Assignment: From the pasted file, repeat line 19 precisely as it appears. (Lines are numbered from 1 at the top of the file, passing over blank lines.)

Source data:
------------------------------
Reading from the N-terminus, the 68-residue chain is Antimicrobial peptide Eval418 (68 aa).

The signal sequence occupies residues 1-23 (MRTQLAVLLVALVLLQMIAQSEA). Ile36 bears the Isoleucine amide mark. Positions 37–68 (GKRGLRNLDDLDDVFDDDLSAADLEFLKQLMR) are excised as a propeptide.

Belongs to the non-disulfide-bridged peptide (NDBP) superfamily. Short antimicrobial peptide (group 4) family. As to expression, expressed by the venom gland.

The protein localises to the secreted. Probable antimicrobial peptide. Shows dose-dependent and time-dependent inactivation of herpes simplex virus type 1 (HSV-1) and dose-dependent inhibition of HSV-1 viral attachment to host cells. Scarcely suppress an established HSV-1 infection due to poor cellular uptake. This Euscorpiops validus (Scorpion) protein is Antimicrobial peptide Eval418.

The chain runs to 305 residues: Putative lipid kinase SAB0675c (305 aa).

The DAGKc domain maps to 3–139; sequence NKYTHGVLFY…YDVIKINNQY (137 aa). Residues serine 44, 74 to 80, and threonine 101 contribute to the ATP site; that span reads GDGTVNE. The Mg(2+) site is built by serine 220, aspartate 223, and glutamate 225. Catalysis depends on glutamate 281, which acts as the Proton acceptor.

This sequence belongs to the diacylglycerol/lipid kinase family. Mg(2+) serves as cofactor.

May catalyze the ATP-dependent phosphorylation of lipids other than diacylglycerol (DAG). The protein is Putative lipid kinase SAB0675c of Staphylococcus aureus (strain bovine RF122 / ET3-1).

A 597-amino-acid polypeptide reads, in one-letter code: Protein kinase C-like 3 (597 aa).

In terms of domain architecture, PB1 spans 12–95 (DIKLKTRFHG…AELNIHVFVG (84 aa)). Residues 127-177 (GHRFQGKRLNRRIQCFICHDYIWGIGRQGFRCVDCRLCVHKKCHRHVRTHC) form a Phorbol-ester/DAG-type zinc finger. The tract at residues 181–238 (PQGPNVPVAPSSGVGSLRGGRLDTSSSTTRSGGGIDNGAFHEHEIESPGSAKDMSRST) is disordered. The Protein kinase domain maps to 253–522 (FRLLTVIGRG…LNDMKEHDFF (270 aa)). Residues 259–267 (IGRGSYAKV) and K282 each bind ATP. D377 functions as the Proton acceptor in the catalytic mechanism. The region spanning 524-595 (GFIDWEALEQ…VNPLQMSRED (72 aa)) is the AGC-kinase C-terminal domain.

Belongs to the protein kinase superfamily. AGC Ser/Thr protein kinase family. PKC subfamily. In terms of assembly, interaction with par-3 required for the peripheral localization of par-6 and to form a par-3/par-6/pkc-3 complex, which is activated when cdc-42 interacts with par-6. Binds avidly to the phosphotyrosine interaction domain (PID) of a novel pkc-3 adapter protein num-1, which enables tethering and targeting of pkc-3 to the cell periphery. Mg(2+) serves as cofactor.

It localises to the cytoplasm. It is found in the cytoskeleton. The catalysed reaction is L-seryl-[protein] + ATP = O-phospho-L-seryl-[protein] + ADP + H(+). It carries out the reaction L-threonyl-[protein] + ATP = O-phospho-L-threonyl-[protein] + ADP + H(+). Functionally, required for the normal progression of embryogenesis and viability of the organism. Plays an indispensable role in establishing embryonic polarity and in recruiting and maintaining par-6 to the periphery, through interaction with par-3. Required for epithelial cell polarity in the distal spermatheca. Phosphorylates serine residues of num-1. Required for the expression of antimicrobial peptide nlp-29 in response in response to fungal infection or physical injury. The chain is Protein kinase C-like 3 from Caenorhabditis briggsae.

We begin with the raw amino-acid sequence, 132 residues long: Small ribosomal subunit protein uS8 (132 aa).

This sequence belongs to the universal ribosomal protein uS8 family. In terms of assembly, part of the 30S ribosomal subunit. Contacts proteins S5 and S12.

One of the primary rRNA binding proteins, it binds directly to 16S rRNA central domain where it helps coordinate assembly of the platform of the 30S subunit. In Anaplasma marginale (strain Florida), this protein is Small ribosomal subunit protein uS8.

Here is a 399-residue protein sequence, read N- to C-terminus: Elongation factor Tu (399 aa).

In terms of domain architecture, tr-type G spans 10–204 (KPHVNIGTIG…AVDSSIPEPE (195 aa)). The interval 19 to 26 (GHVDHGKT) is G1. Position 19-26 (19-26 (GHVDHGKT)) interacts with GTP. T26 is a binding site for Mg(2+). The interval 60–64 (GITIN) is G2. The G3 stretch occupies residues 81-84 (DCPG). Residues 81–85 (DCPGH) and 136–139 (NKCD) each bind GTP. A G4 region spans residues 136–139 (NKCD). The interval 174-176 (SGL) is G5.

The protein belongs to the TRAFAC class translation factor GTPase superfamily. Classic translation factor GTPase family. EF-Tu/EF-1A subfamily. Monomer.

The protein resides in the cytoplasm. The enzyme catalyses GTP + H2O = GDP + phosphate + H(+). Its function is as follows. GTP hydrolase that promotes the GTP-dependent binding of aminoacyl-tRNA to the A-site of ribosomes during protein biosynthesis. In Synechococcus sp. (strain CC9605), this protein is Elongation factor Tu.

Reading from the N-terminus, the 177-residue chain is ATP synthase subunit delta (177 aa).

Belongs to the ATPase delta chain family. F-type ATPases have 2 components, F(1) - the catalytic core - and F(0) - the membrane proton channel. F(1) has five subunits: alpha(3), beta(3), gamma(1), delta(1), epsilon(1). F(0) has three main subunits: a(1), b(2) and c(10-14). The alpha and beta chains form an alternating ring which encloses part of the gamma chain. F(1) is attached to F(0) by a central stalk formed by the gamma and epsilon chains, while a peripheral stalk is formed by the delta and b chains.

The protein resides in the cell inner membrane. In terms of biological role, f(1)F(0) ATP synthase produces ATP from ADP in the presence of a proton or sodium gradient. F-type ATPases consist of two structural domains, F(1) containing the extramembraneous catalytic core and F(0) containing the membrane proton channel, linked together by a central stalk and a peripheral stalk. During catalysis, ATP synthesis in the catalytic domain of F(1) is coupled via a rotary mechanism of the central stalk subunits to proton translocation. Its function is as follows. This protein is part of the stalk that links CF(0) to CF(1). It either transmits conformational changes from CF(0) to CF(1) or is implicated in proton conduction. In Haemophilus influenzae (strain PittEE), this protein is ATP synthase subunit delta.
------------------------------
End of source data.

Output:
The protein resides in the cytoplasm. The enzyme catalyses GTP + H2O = GDP + phosphate + H(+). Its function is as follows. GTP hydrolase that promotes the GTP-dependent binding of aminoacyl-tRNA to the A-site of ribosomes during protein biosynthesis. In Synechococcus sp. (strain CC9605), this protein is Elongation factor Tu.